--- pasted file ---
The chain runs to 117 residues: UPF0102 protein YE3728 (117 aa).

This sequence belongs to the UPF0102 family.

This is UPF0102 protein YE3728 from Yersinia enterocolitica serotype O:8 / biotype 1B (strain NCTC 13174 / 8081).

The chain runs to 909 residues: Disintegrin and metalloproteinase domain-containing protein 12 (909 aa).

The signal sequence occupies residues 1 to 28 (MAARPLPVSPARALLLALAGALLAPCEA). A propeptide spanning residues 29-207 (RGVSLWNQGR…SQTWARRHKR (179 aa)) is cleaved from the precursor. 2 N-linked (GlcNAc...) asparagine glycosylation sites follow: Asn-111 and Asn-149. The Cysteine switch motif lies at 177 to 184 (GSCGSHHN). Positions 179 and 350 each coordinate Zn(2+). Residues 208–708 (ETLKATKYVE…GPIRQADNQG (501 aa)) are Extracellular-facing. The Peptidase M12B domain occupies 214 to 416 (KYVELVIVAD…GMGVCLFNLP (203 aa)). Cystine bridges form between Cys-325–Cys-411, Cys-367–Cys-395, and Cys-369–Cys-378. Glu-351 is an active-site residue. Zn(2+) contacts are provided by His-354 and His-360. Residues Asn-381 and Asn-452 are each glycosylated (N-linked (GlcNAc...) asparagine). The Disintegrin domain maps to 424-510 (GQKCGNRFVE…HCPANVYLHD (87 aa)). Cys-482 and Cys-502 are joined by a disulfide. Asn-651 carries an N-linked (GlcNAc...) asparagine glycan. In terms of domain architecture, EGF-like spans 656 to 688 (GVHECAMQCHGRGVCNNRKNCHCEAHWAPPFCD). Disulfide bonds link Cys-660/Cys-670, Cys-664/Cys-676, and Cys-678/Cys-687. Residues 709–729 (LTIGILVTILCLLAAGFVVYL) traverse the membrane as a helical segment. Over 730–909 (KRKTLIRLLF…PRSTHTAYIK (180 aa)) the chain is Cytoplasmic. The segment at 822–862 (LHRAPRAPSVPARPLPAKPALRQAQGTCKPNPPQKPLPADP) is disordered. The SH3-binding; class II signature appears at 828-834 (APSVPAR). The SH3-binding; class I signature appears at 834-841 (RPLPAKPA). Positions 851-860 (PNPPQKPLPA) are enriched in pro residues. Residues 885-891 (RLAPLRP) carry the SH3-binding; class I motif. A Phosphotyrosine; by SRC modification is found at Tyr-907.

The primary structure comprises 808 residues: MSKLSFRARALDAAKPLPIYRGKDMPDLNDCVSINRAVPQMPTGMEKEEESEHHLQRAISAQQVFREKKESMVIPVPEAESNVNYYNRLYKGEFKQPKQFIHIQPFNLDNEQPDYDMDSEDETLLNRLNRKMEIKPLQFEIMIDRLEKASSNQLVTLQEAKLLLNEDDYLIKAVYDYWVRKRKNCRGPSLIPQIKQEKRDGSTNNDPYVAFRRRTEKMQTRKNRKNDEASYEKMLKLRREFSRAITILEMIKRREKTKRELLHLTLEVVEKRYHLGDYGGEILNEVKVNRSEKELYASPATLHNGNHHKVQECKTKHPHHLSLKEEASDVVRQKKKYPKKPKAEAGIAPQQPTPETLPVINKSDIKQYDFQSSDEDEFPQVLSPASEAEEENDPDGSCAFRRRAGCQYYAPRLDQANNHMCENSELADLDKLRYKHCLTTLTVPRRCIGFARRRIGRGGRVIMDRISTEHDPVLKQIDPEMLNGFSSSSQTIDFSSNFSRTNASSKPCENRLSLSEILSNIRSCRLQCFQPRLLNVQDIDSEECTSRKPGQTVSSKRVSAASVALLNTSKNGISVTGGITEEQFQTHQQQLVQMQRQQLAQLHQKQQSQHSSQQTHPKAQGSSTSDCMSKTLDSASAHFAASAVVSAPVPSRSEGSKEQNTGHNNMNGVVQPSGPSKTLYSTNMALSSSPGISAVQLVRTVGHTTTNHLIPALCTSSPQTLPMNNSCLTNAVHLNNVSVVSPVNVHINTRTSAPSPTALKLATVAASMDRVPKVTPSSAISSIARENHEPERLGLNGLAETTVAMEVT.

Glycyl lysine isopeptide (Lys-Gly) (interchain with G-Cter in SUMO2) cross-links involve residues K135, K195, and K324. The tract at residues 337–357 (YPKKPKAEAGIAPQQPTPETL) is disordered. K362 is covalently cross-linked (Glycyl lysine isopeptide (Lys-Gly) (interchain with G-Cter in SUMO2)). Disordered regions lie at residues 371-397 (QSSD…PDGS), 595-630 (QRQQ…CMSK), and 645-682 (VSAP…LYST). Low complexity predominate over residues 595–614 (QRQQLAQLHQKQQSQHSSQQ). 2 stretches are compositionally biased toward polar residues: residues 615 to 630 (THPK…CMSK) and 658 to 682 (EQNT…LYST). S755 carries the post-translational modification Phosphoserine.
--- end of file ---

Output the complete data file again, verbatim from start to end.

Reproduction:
The chain runs to 117 residues: UPF0102 protein YE3728 (117 aa).

This sequence belongs to the UPF0102 family.

This is UPF0102 protein YE3728 from Yersinia enterocolitica serotype O:8 / biotype 1B (strain NCTC 13174 / 8081).

The chain runs to 909 residues: Disintegrin and metalloproteinase domain-containing protein 12 (909 aa).

The signal sequence occupies residues 1 to 28 (MAARPLPVSPARALLLALAGALLAPCEA). A propeptide spanning residues 29-207 (RGVSLWNQGR…SQTWARRHKR (179 aa)) is cleaved from the precursor. 2 N-linked (GlcNAc...) asparagine glycosylation sites follow: Asn-111 and Asn-149. The Cysteine switch motif lies at 177 to 184 (GSCGSHHN). Positions 179 and 350 each coordinate Zn(2+). Residues 208–708 (ETLKATKYVE…GPIRQADNQG (501 aa)) are Extracellular-facing. The Peptidase M12B domain occupies 214 to 416 (KYVELVIVAD…GMGVCLFNLP (203 aa)). Cystine bridges form between Cys-325–Cys-411, Cys-367–Cys-395, and Cys-369–Cys-378. Glu-351 is an active-site residue. Zn(2+) contacts are provided by His-354 and His-360. Residues Asn-381 and Asn-452 are each glycosylated (N-linked (GlcNAc...) asparagine). The Disintegrin domain maps to 424-510 (GQKCGNRFVE…HCPANVYLHD (87 aa)). Cys-482 and Cys-502 are joined by a disulfide. Asn-651 carries an N-linked (GlcNAc...) asparagine glycan. In terms of domain architecture, EGF-like spans 656 to 688 (GVHECAMQCHGRGVCNNRKNCHCEAHWAPPFCD). Disulfide bonds link Cys-660/Cys-670, Cys-664/Cys-676, and Cys-678/Cys-687. Residues 709–729 (LTIGILVTILCLLAAGFVVYL) traverse the membrane as a helical segment. Over 730–909 (KRKTLIRLLF…PRSTHTAYIK (180 aa)) the chain is Cytoplasmic. The segment at 822–862 (LHRAPRAPSVPARPLPAKPALRQAQGTCKPNPPQKPLPADP) is disordered. The SH3-binding; class II signature appears at 828-834 (APSVPAR). The SH3-binding; class I signature appears at 834-841 (RPLPAKPA). Positions 851-860 (PNPPQKPLPA) are enriched in pro residues. Residues 885-891 (RLAPLRP) carry the SH3-binding; class I motif. A Phosphotyrosine; by SRC modification is found at Tyr-907.

The primary structure comprises 808 residues: MSKLSFRARALDAAKPLPIYRGKDMPDLNDCVSINRAVPQMPTGMEKEEESEHHLQRAISAQQVFREKKESMVIPVPEAESNVNYYNRLYKGEFKQPKQFIHIQPFNLDNEQPDYDMDSEDETLLNRLNRKMEIKPLQFEIMIDRLEKASSNQLVTLQEAKLLLNEDDYLIKAVYDYWVRKRKNCRGPSLIPQIKQEKRDGSTNNDPYVAFRRRTEKMQTRKNRKNDEASYEKMLKLRREFSRAITILEMIKRREKTKRELLHLTLEVVEKRYHLGDYGGEILNEVKVNRSEKELYASPATLHNGNHHKVQECKTKHPHHLSLKEEASDVVRQKKKYPKKPKAEAGIAPQQPTPETLPVINKSDIKQYDFQSSDEDEFPQVLSPASEAEEENDPDGSCAFRRRAGCQYYAPRLDQANNHMCENSELADLDKLRYKHCLTTLTVPRRCIGFARRRIGRGGRVIMDRISTEHDPVLKQIDPEMLNGFSSSSQTIDFSSNFSRTNASSKPCENRLSLSEILSNIRSCRLQCFQPRLLNVQDIDSEECTSRKPGQTVSSKRVSAASVALLNTSKNGISVTGGITEEQFQTHQQQLVQMQRQQLAQLHQKQQSQHSSQQTHPKAQGSSTSDCMSKTLDSASAHFAASAVVSAPVPSRSEGSKEQNTGHNNMNGVVQPSGPSKTLYSTNMALSSSPGISAVQLVRTVGHTTTNHLIPALCTSSPQTLPMNNSCLTNAVHLNNVSVVSPVNVHINTRTSAPSPTALKLATVAASMDRVPKVTPSSAISSIARENHEPERLGLNGLAETTVAMEVT.

Glycyl lysine isopeptide (Lys-Gly) (interchain with G-Cter in SUMO2) cross-links involve residues K135, K195, and K324. The tract at residues 337–357 (YPKKPKAEAGIAPQQPTPETL) is disordered. K362 is covalently cross-linked (Glycyl lysine isopeptide (Lys-Gly) (interchain with G-Cter in SUMO2)). Disordered regions lie at residues 371-397 (QSSD…PDGS), 595-630 (QRQQ…CMSK), and 645-682 (VSAP…LYST). Low complexity predominate over residues 595–614 (QRQQLAQLHQKQQSQHSSQQ). 2 stretches are compositionally biased toward polar residues: residues 615 to 630 (THPK…CMSK) and 658 to 682 (EQNT…LYST). S755 carries the post-translational modification Phosphoserine.